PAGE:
• Don’t argue, “But you are home!” For one thing, the “home” being spoken of may not be the same place you’re thinking of.

  • Hear “home” as a feeling you need to read. When people with mid- or late-stage dementia who live in a facility or are hospitalized say, “I want to go home,” what they’re really saying is, “I’m uneasy,” or “I’m scared.”

  • Don’t be overly distressed. Hearing “I want to go home” can provoke lots of emotions in family members: Worry that “she hates it here.” Guilt at having placed her there. But remember that by mid-stage Alzheimer’s, the person is not very capable of manipulating you, if for no other reason than within a short time they will have forgotten what was said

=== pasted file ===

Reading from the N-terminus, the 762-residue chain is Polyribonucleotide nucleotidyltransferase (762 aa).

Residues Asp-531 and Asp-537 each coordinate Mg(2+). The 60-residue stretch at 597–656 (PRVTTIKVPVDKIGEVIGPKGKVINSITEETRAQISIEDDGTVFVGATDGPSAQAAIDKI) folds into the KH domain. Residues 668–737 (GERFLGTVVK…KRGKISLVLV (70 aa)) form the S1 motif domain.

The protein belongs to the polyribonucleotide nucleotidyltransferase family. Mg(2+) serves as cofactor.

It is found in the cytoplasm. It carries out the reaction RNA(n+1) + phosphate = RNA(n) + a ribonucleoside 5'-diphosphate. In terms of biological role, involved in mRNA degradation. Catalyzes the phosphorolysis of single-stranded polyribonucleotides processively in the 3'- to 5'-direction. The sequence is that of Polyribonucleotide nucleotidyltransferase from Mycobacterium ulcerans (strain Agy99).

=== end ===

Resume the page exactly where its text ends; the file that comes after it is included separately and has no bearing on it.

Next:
• Go along to get along.  Underlying emotional need goes unaddressed. The person grows more distressed—and then is often medicated to calm down.